What’s a carpenter, for us at ermesponti

It’s easy to say “carpenter”.

In ermesponti we grow this ancient craft with care and respect.

Falegname presso ermespontiMany of our “falegnami” (the Italian wording our international customers don’t know) are actually master carpenters, who learned to work with wood, over the years, project after project, within our company.

In ermesponti, from the owner – who, despite fifty years of entrepreneurial history has always wanted the word “carpenter” on his ID – to be a carpenter means to be at the heart of the company, Signor ermes ponti,titolare dell'azienda omonima, al lavoro con un falegname where “thought” becomes “act” through the work of hands, and then returns then to thinking phase in a constant and smooth process, with no separation between “those who think” and “those who make”.

In ermesponti “thinking” and “making” are two perspectives of the same glance, two phases of the same project, two moments of the same day. There is no separation between the work of the mind and the work of the hand, regardless of the business roles.

Un falegname di ermesponti (Mantova, Italy) al lavoroThis constant “dialogue” between thought and action is a continuum that leads, in our opinion, to excellence in the production of a piece of interiors, whether residential, retail or yacht.

On a practical plan, here’s how the work is organized.

Every carpenter is responsible for its own work and its own micro-project (the part of the job covered in the specific work phase).
After talking with the architect on drawings, an ermesponti carpenter draws by himself the computer tabs needed for production, then cuts the panels with the CNC machine, so to achieve pinpoint accuracy even in the most challenging process; finally he completes the most important parts manually and assembles the furniture in the lab before the painting step, to verify its perfection.

This approach, simple yet not trivial, allows us to increase widespread creativity, while the natural problem solving of the artisan works together with the architect.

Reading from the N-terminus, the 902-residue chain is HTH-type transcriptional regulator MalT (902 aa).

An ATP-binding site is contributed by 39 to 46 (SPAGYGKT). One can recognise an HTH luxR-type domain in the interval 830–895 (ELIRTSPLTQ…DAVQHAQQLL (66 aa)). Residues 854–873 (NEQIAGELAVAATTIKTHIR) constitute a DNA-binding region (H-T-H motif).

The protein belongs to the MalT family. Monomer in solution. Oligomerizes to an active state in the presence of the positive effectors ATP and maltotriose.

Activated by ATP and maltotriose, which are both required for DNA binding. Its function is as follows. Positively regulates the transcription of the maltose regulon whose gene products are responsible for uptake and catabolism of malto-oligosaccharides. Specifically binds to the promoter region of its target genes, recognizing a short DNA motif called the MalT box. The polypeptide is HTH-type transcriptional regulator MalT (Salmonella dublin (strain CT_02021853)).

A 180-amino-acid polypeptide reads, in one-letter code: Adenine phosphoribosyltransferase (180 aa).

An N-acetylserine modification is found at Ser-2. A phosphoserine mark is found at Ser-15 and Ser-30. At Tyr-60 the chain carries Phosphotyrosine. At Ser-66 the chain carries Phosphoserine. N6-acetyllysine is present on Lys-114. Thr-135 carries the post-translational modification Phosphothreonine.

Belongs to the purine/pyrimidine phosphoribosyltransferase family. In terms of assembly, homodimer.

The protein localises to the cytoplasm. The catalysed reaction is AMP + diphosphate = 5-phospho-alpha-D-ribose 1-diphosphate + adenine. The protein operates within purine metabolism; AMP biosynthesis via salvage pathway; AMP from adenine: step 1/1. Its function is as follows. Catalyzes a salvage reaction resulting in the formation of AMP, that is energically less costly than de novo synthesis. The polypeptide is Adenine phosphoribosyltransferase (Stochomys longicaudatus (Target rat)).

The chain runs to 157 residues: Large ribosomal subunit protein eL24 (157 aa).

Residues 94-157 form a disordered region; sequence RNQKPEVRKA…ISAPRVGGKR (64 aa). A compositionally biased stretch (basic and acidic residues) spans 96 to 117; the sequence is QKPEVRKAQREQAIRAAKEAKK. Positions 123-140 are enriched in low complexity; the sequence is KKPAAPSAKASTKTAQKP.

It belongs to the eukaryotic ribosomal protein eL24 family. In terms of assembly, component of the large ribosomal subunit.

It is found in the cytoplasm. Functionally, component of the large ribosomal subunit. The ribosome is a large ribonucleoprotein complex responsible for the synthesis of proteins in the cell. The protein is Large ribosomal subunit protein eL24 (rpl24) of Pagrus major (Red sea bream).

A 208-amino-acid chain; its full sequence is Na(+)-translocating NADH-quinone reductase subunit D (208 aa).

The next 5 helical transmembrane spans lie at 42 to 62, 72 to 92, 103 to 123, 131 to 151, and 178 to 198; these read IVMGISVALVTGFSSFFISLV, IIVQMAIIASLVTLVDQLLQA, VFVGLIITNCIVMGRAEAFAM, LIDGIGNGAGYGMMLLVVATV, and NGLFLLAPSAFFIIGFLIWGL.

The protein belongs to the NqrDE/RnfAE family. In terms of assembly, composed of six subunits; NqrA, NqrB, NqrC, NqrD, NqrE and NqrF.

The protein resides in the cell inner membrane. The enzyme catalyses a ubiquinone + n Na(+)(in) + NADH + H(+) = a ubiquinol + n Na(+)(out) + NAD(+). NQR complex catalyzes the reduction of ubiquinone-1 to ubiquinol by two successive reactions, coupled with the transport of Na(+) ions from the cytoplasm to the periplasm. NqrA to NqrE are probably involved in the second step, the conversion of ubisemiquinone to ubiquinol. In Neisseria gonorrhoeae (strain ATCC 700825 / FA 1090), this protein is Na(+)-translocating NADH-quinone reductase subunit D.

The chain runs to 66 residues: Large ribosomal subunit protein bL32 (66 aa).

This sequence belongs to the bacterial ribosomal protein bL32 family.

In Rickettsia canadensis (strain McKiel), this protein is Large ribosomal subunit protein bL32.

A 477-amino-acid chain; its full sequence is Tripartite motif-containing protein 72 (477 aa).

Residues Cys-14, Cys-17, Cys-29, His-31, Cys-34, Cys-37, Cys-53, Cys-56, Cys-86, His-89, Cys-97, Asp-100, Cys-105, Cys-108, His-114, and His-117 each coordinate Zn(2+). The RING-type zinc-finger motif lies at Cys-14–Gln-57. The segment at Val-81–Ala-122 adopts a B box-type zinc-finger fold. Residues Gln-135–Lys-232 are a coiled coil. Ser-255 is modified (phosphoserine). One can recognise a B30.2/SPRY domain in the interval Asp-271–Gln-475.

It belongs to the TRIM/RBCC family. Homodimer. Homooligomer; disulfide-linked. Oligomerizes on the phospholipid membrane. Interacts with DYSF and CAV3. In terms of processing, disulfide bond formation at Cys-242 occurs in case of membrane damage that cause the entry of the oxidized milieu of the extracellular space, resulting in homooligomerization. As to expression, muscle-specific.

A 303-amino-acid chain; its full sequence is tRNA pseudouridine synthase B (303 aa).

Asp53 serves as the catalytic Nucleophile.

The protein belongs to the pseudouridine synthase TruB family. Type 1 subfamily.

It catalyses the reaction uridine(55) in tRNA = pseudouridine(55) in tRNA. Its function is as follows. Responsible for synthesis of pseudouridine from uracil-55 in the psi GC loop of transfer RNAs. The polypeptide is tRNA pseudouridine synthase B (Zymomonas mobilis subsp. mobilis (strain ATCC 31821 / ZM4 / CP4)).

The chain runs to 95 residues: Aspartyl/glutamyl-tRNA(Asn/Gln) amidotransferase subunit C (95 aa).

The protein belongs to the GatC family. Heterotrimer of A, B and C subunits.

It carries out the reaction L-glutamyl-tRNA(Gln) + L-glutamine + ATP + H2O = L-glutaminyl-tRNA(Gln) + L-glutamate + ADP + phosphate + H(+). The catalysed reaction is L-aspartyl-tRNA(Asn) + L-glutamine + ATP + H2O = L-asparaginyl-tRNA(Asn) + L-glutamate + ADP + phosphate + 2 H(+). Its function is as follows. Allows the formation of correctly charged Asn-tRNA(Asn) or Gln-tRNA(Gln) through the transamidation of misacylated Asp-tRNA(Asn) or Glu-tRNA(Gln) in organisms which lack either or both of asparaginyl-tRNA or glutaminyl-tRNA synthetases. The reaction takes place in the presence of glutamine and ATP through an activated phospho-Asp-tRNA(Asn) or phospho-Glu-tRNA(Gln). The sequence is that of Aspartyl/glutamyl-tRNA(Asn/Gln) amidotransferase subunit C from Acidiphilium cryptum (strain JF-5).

That is how we create value for our customers.
“If you want to be an architect, learn to be a carpenter”

We definitely agree, Mr. Shu!

Falegname al lavoro presso ermesponti Mantova

A trip to San Vitale’s Basilica in Ravenna, with Paul Valéry and Leon Battista Alberti

Paul Valéry wrote in Eupalinos or The architect from the mouth of the Phaedrus:
And do tell me (since you are so sensitive to the effects of architecture), didn’t you notice, going around the city, that some buildings are mute while other buildings speak and some others – very rare –  sing?
Well, a few weeks ago, we visited one of the capital – almost forgotten – of our country’s history and culture: Ravenna.
Le volte della Basilica di San Vitale a Ravenna
Here you can find many buildings that – as Valéry would say – speak, and even some which sing (we thing that master Riccardo Muti would like them as well, since he said that the deepest music lies in between sounds and not in sounds themselves, just like architecture it’s the space defined between the columns, not in the columns themselves).
And what a song rises from the Basilica of San Vitale in Ravenna!
A song – after 1500 years – still very much alive, strong, clear. Unforgettable.
A song that can be defined as “spatial”.
In San Vitale the chant of architecture feels so complete, with all senses involved in space perception.
Veduta interna della Basilica di San Vitale a Ravenna

Roman architectural space here reaches its highest degree of “dematerialization” to the point that…. no place can be  more spiritual.

San Vitale puts the first stone of the development of all religious architecture of medieval Europe.
The circular architectural style, typical of Roman temples, becomes in San Vitale an organic system that breaks up the space in the direction of the centrifugal static forces.
The outer wall is almost denied, it is like a skin, moving and breathing.
The alabaster windows filter light like marble.
The thrust of the dome to the top is almost backwashing and the depth of the apse – crumbled by the immaterial light of the mosaic surfaces – steer straight for the “elsewhere”: the sky?
Mosaico alla Basilica di San Vitale a Ravenna
Even the original mosaics of the floor give an unusual depth… the feeling you get is like floating in a very sophisticated spatial dimension, almost immaterial.
A building is like a body
…wrote Leon Battista Alberti a few years ago (in 1450) in his De Re Aedificatoria and its harmony is the “concinnitas” of all parties.
This is exactly what fascinates in San Vitale.

The architectural body itself and the relationship between all its parts (from the walls to the opening, to the single architectural detail) elevates us to another dimension.

There is no direction; the floor and the dome will suck you in and everything seems to spin around.

How could a human creation, an architectural building, reach such levels of mysterious beauty?
More than men’s work, it looks like a creature of God: pure light and spirituality.

Yet, man has designed and built this architectural masterpiece.

It’s amazing how the mind and hand of man can reach such high levels of expression.

The architectural chant of San Vitale is moving – then as now – with a harmony that touches the deepest chords of the human soul.

L'interno della Basilica di San Vitale (Ravenna)